Thursday, September 6, 2012

The Groundbreaking Dart

Chrysler Group brings back one of its most revered nameplates with the introduction of the 2013 Dodge Dart, a sporty and technologically advanced compact midsize sedan that represents a huge leap forward over the 2012 Dodge Caliber model it essentially replaces. The Dart is the first Dodge vehicle to come as the fruit of Chrysler's new partnership with Fiat, and is closely based on the award-winning Italian Alfa Romeo Giulietta.

Exterior Styling: Classy and Sporty Rolled into One
The Dart's exterior is a departure from other Dodge models like the Avenger and Charger, with softer curves and a European-inspired design. That said, it's instantly recognizable as a Dodge thanks to the brand's iconic cross-bar grille. Available in SE, SXT, Rallye, Limited and R/T trim levels, each takes a slightly different approach to differentiate within the lineup between Euro luxury and all-American sport.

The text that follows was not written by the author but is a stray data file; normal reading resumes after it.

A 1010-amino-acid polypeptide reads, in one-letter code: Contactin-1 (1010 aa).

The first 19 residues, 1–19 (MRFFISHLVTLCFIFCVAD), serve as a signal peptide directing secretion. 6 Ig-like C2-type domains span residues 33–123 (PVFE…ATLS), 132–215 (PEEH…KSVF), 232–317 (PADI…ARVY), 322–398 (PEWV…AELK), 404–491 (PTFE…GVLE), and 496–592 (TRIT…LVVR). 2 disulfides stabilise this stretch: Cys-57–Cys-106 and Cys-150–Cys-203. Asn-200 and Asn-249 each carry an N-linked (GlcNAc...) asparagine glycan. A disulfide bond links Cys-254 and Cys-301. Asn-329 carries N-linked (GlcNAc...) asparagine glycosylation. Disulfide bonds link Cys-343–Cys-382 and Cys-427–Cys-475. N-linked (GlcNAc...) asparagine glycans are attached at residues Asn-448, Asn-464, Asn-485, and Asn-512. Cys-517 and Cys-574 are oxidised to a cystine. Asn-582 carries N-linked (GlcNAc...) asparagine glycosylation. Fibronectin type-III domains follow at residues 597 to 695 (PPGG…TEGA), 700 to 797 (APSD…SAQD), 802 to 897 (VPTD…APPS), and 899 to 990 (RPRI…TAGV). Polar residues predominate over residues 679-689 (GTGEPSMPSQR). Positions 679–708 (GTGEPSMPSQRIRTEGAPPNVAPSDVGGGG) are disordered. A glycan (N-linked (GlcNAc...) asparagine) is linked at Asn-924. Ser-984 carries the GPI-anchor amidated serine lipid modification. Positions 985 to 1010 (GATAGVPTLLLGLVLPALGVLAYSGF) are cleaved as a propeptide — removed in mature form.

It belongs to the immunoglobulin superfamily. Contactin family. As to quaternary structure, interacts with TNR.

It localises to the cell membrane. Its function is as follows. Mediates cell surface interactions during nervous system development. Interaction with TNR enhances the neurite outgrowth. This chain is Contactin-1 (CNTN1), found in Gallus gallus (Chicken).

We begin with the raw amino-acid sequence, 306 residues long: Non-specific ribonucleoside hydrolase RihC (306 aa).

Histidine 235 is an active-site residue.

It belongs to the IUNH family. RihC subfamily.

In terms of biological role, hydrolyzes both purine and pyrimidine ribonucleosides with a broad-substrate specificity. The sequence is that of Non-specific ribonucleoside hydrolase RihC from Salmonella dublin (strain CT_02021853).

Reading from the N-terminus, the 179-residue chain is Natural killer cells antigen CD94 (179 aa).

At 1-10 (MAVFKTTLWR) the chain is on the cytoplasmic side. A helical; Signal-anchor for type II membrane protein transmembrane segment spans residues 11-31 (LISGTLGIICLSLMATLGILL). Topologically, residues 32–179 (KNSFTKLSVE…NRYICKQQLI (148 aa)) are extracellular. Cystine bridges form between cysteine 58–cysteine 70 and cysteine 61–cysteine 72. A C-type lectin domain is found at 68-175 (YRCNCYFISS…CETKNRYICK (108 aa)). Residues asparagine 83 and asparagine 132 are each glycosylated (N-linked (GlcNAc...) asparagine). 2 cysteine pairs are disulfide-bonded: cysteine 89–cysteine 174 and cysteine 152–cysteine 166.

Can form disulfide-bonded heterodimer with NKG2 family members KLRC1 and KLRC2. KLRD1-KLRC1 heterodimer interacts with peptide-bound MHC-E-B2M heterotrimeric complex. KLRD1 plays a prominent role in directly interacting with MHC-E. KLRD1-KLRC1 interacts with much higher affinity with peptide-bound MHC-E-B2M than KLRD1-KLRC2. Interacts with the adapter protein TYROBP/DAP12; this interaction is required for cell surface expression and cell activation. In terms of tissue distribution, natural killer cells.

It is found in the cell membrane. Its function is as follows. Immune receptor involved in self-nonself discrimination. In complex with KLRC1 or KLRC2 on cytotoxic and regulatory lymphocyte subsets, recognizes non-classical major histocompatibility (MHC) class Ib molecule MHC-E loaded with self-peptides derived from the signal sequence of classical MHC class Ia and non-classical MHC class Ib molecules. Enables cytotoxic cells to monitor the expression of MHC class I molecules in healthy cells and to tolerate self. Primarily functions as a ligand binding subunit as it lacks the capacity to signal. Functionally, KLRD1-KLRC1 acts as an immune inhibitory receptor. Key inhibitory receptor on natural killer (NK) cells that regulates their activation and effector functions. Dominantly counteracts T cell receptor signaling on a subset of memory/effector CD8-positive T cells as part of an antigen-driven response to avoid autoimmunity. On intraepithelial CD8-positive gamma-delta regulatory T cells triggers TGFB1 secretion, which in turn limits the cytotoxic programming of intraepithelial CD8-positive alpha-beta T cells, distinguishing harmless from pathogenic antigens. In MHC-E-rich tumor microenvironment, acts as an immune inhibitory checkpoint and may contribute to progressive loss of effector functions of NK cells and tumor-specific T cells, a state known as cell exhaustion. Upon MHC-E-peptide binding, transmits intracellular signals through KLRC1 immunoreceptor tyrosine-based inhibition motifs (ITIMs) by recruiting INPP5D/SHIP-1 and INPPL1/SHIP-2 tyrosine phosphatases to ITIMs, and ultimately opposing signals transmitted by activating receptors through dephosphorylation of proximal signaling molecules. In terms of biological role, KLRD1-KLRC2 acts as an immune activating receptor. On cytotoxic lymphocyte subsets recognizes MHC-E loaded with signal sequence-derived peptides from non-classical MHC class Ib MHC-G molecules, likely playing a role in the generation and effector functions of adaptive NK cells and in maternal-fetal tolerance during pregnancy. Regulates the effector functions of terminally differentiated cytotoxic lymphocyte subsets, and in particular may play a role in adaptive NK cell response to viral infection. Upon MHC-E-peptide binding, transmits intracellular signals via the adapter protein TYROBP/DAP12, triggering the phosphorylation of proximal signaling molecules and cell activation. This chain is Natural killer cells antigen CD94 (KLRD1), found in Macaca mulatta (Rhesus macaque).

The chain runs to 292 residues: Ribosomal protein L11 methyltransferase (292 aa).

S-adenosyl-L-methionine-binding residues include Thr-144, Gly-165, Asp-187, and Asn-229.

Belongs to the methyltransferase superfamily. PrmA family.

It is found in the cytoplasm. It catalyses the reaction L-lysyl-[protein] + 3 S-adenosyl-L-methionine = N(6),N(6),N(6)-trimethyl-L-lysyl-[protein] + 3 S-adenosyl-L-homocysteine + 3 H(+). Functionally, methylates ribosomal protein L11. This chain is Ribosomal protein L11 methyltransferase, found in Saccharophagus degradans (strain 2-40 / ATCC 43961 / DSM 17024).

Powertrains: Advanced Technology Combines Power and MPG
For 2013, the Dart is available with three engine choices. Two Chrysler-developed Tigershark four-cylinder engines are joined by Fiat's advanced turbocharged four, dubbed the Multi-Air. Base models receive a 2.0-liter Tigershark making 160 horsepower, excellent for the class. Next in line is the Multi-Air turbo four with 160 horsepower but also 184 foot-pounds of torque, good for 0-60 times of around 8 seconds. The 1.4 turbo is the most fuel-efficient engine of the bunch, rated by the EPA at 27 city/39 highway mpg. A late-release Aero model will raise highway mpg to 41, one of the best numbers in the class.

The top trim level R/T model uses a larger Tigershark four-cylinder displacing 2.4 liters and making 184 horsepower and 171 foot-pounds of torque. Zero to 60 mph comes in around 7 seconds. Each engine is available with the buyer's choice of a six-speed manual or six-speed automatic transmission. The Dart is notable for offering manual transmissions even at the more-luxurious trim levels, while competitors often place the row-your-own gearbox only in the stripped-down base models.